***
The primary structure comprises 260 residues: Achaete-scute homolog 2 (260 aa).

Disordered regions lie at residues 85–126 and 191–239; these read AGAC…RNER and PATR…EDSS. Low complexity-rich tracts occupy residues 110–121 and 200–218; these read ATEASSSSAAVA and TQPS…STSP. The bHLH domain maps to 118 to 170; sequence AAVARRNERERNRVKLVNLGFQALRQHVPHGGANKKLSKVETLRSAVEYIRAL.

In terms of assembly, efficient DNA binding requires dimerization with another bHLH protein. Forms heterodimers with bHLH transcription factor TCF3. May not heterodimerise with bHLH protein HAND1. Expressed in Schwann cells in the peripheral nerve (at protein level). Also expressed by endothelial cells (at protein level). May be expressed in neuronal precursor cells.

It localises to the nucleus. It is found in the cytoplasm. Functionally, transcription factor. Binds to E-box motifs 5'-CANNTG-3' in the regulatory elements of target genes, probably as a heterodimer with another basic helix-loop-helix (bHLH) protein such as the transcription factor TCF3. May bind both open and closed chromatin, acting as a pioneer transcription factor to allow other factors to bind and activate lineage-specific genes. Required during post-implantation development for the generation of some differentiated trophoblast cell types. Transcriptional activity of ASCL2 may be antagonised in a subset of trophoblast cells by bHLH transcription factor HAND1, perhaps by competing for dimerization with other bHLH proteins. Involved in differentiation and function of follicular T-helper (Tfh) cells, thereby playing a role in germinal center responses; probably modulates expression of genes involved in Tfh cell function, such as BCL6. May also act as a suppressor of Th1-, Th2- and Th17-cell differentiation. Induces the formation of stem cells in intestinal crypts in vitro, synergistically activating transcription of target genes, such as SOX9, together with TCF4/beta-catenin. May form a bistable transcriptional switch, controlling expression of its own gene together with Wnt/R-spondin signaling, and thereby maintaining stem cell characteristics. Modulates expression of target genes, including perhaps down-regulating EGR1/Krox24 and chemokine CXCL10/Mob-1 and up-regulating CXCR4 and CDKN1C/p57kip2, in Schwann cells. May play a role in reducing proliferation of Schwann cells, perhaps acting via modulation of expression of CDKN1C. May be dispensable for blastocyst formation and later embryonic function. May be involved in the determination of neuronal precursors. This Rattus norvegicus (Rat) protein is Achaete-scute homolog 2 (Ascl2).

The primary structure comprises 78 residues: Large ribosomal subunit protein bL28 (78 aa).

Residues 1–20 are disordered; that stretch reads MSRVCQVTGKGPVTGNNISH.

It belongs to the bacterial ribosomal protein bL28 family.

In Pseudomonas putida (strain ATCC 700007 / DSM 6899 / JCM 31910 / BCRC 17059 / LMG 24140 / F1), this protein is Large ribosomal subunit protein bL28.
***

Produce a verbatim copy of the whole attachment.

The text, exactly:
The primary structure comprises 260 residues: Achaete-scute homolog 2 (260 aa).

Disordered regions lie at residues 85–126 and 191–239; these read AGAC…RNER and PATR…EDSS. Low complexity-rich tracts occupy residues 110–121 and 200–218; these read ATEASSSSAAVA and TQPS…STSP. The bHLH domain maps to 118 to 170; sequence AAVARRNERERNRVKLVNLGFQALRQHVPHGGANKKLSKVETLRSAVEYIRAL.

In terms of assembly, efficient DNA binding requires dimerization with another bHLH protein. Forms heterodimers with bHLH transcription factor TCF3. May not heterodimerise with bHLH protein HAND1. Expressed in Schwann cells in the peripheral nerve (at protein level). Also expressed by endothelial cells (at protein level). May be expressed in neuronal precursor cells.

It localises to the nucleus. It is found in the cytoplasm. Functionally, transcription factor. Binds to E-box motifs 5'-CANNTG-3' in the regulatory elements of target genes, probably as a heterodimer with another basic helix-loop-helix (bHLH) protein such as the transcription factor TCF3. May bind both open and closed chromatin, acting as a pioneer transcription factor to allow other factors to bind and activate lineage-specific genes. Required during post-implantation development for the generation of some differentiated trophoblast cell types. Transcriptional activity of ASCL2 may be antagonised in a subset of trophoblast cells by bHLH transcription factor HAND1, perhaps by competing for dimerization with other bHLH proteins. Involved in differentiation and function of follicular T-helper (Tfh) cells, thereby playing a role in germinal center responses; probably modulates expression of genes involved in Tfh cell function, such as BCL6. May also act as a suppressor of Th1-, Th2- and Th17-cell differentiation. Induces the formation of stem cells in intestinal crypts in vitro, synergistically activating transcription of target genes, such as SOX9, together with TCF4/beta-catenin. May form a bistable transcriptional switch, controlling expression of its own gene together with Wnt/R-spondin signaling, and thereby maintaining stem cell characteristics. Modulates expression of target genes, including perhaps down-regulating EGR1/Krox24 and chemokine CXCL10/Mob-1 and up-regulating CXCR4 and CDKN1C/p57kip2, in Schwann cells. May play a role in reducing proliferation of Schwann cells, perhaps acting via modulation of expression of CDKN1C. May be dispensable for blastocyst formation and later embryonic function. May be involved in the determination of neuronal precursors. This Rattus norvegicus (Rat) protein is Achaete-scute homolog 2 (Ascl2).

The primary structure comprises 78 residues: Large ribosomal subunit protein bL28 (78 aa).

Residues 1–20 are disordered; that stretch reads MSRVCQVTGKGPVTGNNISH.

It belongs to the bacterial ribosomal protein bL28 family.

In Pseudomonas putida (strain ATCC 700007 / DSM 6899 / JCM 31910 / BCRC 17059 / LMG 24140 / F1), this protein is Large ribosomal subunit protein bL28.